Be wary of any “expert” who says they know what’s going on everywhere in Iraq. It’s impossible to have both a general and a granular understanding of that country in real time. You can know one area well, or you can know several areas superficially, but you cannot have an intimate understanding of the entire country while it’s in upheaval and flux. It doesn’t matter how many times you’ve been there or how how many articles and languages you read.
Our last stop before returning to the station was a carpet shop. I didn’t see any hand-made carpets of the kind you’ll find in tourist bazaars in Istanbul and Cairo. These were all machine-made carpets for local consumption in a weak economy.
The man who owned the place was different from all the other Iraqis in Saqlawiya Major Laughlin had briefly spoken to. All were friendly and seemed supportive, but this man’s friendliness and support was obviously sincere. Human emotions and body language are largely the same across cultures and time, and I can sometimes tell when someone is faking it or when they clearly are not. He wasn’t just being nice or saying what was expected due to a misplaced fear of reprisals. He positively beamed when he saw us approaching, like he was a kid on Christmas morning.
“Hello, my friends,” he said and put his hand on his heart.
I assumed he and the major were friends. American military officers have forged tight friendships with people all over Iraq, but it was clear from their conversation that they had not met before.
“Is this a new store?” Major Laughlin said.
“Yes,” the man said. “I just moved here a few weeks ago. From Baghdad.”
“Why did you move?” the major said.
The question had to be asked, but the answer could not have been more predictable.
“Terrorism,” he said. “It is much safer here. And it’s hard to move around over there. So many walls. Here it is more open. Would you like a drink?”
“Thanks, but no,” Major Laughlin said. It wasn’t the right thing to say.
“We are Arabs!” the man said. “We have to offer you drinks.”
Middle Easterners (Arabs and non-Arabs alike) are often offended if you say no to their offers of hospitality.
The man fished some dinars out of his pocket and sent his son across the street to buy cans of soft drinks from the store. He refused to accept Major Laughlin’s answer of no.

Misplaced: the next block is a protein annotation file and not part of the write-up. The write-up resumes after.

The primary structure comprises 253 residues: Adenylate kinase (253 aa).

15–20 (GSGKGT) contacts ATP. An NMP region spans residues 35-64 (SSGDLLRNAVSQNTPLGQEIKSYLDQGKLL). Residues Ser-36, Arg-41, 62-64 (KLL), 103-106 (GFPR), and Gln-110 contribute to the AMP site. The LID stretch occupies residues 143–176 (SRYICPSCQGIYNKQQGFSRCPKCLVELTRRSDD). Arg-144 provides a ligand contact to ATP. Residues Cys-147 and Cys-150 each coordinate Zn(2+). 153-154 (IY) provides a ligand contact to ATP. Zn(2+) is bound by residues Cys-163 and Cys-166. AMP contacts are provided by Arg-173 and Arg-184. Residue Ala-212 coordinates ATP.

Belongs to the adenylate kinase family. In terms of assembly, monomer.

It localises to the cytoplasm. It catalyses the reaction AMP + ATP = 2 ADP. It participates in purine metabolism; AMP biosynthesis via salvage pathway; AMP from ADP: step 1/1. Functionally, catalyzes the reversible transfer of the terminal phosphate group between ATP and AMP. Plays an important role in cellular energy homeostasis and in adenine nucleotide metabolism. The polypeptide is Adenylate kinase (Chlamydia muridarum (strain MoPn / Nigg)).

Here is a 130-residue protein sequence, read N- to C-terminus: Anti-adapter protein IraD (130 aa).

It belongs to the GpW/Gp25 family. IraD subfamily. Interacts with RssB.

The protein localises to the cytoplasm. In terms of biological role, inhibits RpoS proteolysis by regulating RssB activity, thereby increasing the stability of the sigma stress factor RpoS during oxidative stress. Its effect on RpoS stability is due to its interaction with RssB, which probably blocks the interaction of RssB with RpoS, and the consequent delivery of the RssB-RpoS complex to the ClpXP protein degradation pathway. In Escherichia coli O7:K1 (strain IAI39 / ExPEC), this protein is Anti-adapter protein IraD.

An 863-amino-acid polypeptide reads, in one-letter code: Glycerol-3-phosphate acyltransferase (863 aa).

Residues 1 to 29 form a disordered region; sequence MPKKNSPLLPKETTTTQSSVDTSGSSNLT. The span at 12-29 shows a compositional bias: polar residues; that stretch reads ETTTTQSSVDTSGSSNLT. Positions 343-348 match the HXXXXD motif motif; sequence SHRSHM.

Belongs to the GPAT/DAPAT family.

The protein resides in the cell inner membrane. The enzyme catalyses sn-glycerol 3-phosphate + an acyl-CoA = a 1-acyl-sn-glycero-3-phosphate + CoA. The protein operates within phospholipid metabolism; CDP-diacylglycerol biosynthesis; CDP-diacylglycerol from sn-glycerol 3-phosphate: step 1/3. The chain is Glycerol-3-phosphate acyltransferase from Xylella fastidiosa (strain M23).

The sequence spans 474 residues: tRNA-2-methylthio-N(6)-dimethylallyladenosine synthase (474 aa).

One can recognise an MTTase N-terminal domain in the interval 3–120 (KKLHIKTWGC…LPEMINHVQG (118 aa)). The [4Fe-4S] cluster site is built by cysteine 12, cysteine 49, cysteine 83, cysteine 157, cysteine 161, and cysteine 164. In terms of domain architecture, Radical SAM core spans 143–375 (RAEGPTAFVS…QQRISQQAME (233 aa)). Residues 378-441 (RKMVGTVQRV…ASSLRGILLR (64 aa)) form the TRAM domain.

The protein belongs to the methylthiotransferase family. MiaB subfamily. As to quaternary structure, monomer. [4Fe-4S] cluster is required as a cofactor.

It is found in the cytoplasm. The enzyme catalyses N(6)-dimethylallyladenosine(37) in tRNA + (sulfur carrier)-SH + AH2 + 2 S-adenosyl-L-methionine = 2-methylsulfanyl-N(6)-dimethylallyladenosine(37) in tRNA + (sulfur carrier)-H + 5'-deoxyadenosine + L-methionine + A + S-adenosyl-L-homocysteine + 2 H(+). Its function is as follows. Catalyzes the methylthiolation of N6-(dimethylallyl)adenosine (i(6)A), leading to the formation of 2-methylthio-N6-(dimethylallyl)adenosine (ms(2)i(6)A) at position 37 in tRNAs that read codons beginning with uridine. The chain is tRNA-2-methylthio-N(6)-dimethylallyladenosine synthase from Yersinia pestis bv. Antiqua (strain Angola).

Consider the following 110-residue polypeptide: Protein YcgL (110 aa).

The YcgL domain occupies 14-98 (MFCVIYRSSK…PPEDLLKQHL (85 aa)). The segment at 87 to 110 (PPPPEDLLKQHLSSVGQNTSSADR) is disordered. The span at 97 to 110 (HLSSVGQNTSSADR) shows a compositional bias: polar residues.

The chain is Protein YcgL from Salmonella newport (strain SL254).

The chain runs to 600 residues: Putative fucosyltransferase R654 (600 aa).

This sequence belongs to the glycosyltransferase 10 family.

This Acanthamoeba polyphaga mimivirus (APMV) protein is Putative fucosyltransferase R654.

When the young man returned, he handed me a can of orange soda, a 7-UP to Major Laughlin, and a Pepsi to our interpreter Fadi.
Fadi is a Jordanian Arab who was born in Kuwait and raised in Pennsylvania. He speaks English without an accent and is as culturally American as I am. He is also a citizen. The Marines call him Fadi-Cakes.
“Do you trust the police?” Major Laughlin said to the carpet store owner.
“Of course,” the man said. “That’s why I moved here. The whole neighborhood is cooperative.”
“Have you met the police chief?” the major said.
“No,” the man said.
“How about the mayor?”
“No,” the man said. “I don’t even know who he is.”
“The mayor is new,” Fadi said to me by way of explaining.
“Well,” Major Laughlin said. “We’ll work together and make things better around here.”
“With large hearts,” the store owner said, “we welcome you.”
Back at the station I leaned against a Humvee while waiting for my ride back to Fallujah. Several Marines sat on the hood and joked with each other. A medevac helicopter flew overhead and I noted it in my notebook. I write down just about everything even if it does not seem important.
“Day Three,” a Marine said when he saw me scribbling. “I saw a helicopter.”
Everyone laughed, including me. They are all just as amazed as anyone else that Fallujah and the surrounding areas are mostly free of violence these days. Some seemed to take pity on me that there were no explosions to write about.
I spent the night at the Amariyah station where American Military Police officers live and work. They were recruited from the Texas National Guard and serve now in the regular Army. The station is outside of town, in the desert away from the lights and the noise. The electrical generator failed after the sun went down and the entire area was plunged into darkness.
It was extraordinary. Never had I heard such loud silence in Iraq beyond the mountains of Kurdistan. Not until I was far away from the interminable roar of hundreds of generators did I realize just how loud really Iraq is most of the time. The soundtrack of Iraq isn’t bullets and bombs — imagine instead a dozen lawnmowers within a block of your house. You stop noticing after a few hours, though, until they fall silent. Sitting out in the desert with a failed generator it was as though I had gone suddenly deaf, or had been whisked away through a hole in the dimension to the Oregon wilderness.
“It’s beautiful,” I said to two MPs who stood outside on the patio and smoked cigarettes. “The stars. And the quiet.”
Sometimes Iraq looks and feels like a world unto itself. The quiet starry nightscape reminded me, in a way that’s hard to describe, that Iraq is on the same planet.
“Look at the night sky through this,” a soldier said as he handed me the night vision eyepiece he had unscrewed from his helmet.
I looked through it and up. The sky exploded with thousands of stars I had never seen against a blinding background of night vision green. None are visible with the naked eye, but they’re there all the time, even in daylight. Now I could see.
And I could hear.
Distant thumps from artillery cannons sounded like whispering thunder on the horizon.
“That’s Baghdad,” the soldier said when I asked where it came from.
I felt at peace in the Iraqi wilderness, as though I had slipped into a bath. But Iraq is still a nation at war, and the cannons kept firing. Somewhere, too far away for any of us to hear, outgoing shells crashed and ignited in ferocious explosions. Somebody probably died.